2. ^ Calderon, Jannelle (13 May 2022). "Titus facing hardest race in recent years to retain seat in newly competitive district". The Nevada Independent. Retrieved 7 May 2024.
  3. ^ Demirjian, Karoun (December 3, 2010). "Harry Reid names Dina Titus to U.S. Commission on Civil Rights". Las Vegas Sun. Retrieved October 8, 2011.
  4. ^ Fehd, Amanda (17 May 2007). "Bill targeting high credit card rates goes to governor". Nevada Appeal. Retrieved 11 October 2011.
  5. ^ Usufzy, Pashtana (December 1, 2008). "Titus appointed regional whip". Rebel Yell. Archived from the original on November 18, 2011. Retrieved October 8, 2011.
  6. ^ Myers, Laura (October 31, 2011). "Titus to announce new bid for Congress". Las Vegas Review-Journal. Retrieved November 2, 2011.
  7. ^ "Kihuen out in 1st Congressional District". February 7, 2012. Archived from the original on February 1, 2013.
  8. ^ a b c d e "Titus, Dina". Our Campaigns. Retrieved December 22, 2022.
  9. ^ "WHIP COUNT: Here's which members of the House voted for and against impeaching Trump". Business Insider.
  10. ^ Bycoffe, Aaron; Wiederkehr, Anna (2021-04-22). "Does Your Member Of Congress Vote With Or Against Biden?". FiveThirtyEight. Retrieved 2023-11-15.
  11. ^ DeFazio, Peter. "Chairman DeFazio Announces Subcommittee Chairs for the 116th Congress". Archived from the original on 26 January 2019. Retrieved 15 February 2019.
  12. ^ "Membership". Congressional Arts Caucus. Archived from the original on 12 June 2018. Retrieved 13 March 2018.
  13. ^ "Our Members". U.S. House of Representatives International Conservation Caucus. Archived from the original on 1 August 2018. Retrieved 5 August 2018.
  14. ^ "Members". U.S. – Japan Caucus. Retrieved 9 January 2019.
  15. ^ "2014 Congressional Score Card". Planned Parenthood Action Fund. Archived from the original on 14 June 2014. Retrieved 31 July 2014.
  16. ^ "Rep. Titus Leading U.S. House Drive Urging the Library of Congress to use Armenian Genocide Subject Heading". Armenian National Committee of America. Retrieved 30 October 2020.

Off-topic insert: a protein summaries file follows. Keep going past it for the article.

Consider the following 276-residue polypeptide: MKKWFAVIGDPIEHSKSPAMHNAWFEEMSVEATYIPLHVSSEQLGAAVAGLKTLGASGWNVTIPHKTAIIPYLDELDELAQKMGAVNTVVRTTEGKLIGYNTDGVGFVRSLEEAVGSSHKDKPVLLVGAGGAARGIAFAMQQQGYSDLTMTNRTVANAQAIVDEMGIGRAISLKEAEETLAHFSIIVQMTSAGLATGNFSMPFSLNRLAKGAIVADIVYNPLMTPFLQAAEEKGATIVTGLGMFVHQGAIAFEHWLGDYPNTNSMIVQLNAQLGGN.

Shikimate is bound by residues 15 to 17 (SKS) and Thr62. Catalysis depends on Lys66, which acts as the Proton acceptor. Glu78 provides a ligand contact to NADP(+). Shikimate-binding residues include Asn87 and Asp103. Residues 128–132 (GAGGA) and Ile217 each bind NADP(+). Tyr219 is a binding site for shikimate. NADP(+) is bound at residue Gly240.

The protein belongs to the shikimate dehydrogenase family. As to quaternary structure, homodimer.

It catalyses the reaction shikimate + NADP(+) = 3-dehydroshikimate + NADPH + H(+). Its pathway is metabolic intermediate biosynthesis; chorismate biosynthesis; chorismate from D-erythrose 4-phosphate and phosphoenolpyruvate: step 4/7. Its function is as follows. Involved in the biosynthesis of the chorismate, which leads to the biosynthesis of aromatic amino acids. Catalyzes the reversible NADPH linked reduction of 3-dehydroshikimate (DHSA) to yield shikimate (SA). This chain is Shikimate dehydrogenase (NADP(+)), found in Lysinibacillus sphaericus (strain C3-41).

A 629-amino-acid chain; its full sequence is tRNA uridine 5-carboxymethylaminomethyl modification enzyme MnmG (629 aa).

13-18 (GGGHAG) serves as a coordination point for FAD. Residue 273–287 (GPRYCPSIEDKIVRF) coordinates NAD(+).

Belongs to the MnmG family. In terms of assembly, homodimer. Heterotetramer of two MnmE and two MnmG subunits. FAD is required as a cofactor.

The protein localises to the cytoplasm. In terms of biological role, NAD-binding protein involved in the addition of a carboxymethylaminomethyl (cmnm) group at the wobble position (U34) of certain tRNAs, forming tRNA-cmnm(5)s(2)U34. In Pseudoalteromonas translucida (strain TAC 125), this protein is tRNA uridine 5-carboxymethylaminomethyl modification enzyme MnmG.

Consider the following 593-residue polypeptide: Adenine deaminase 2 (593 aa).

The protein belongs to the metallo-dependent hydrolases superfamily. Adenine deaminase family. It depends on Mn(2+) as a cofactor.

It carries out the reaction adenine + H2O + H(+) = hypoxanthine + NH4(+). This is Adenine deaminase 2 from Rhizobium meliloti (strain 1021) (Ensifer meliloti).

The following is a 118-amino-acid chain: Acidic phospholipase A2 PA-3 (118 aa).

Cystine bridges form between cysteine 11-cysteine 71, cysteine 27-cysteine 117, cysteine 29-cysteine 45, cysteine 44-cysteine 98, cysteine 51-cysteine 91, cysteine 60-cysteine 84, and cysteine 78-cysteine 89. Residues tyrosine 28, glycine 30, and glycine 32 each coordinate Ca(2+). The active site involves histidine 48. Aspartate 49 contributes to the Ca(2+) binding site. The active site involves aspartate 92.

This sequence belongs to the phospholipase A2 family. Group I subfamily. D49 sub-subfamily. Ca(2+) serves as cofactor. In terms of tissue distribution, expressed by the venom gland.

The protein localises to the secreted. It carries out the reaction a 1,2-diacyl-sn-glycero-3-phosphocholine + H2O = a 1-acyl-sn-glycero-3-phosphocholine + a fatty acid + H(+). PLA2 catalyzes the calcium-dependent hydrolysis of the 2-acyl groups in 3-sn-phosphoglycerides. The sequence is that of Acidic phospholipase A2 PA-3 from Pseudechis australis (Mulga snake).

17. ^ "BREAKING: Library of Congress Corrects "Armenian Massacres" Subject Heading to "Armenian Genocide"". The Armenian Weekly. 21 October 2020. Retrieved 30 October 2020.
  18. ^ "Senate and House Leaders to Secretary of State Pompeo: Cut Military Aid to Azerbaijan; Sanction Turkey for Ongoing Attacks Against Armenia and Artsakh". The Armenian Weekly. October 2, 2020.
  19. ^ Shabad, Rebecca (2021-12-16). "In profane rant, Nevada congresswoman blames fellow Democrats for competitive race". NBC News. Retrieved 2021-12-16.
  20. ^ Lyle, Michael (2021-12-16). "Titus unloads on fellow Nevada Democrats, says they botched redistricting". Nevada Current. Retrieved 2021-12-16.
  21. ^ "House votes to overturn D.C.'s illegal immigrant voting plan". The Washington Times.
  22. ^ "H.J.Res. 24: Disapproving the action of the District of Columbia … -- House Vote #118 -- Feb 9, 2023".
  23. ^ "H.Con.Res. 21: Directing the President, pursuant to section 5(c) of … -- House Vote #136 -- Mar 8, 2023".
  24. ^ "House Votes Down Bill Directing Removal of Troops From Syria". US News & World Report. 8 March 2023. Retrieved 6 April 2023.
  25. ^ Goldberg, Delen (June 23, 2011). "Dina Titus retires from UNLV with $162,000 buyout". Las Vegas Sun. Retrieved October 8, 2011.
  26. ^ "Members". Roll Call. Retrieved 2022-11-12.
  27. ^ Titus, A. Constandina (2001-02-01). Bombs In The Backyard: Atomic Testing And American Politics (2nd ed.). Reno: University of Nevada Press. ISBN 9780874173703.
  28. ^ Titus, D. (1989-06-01). Titus, A. Costandina (ed.). Battle Born. Dubuque, Iowa: Kendall Hunt Pub Co. ISBN 9780840352873.
Party political offices Preceded byJoe Neal Democratic nominee for Governor of Nevada 2006 Succeeded byRory Reid U.S. House of Representatives Preceded byJon Porter Member of the U.S. House of Representativesfrom Nevada's 3rd congressional district 2009–2011 Succeeded byJoe Heck Preceded byShelley Berkley Member of the U.S. House of Representativesfrom Nevada's 1st congressional district 2013–present Incumbent U.S. order of precedence (ceremonial) Preceded byThomas Massie United States representatives by seniority 118th Succeeded byAndy Barr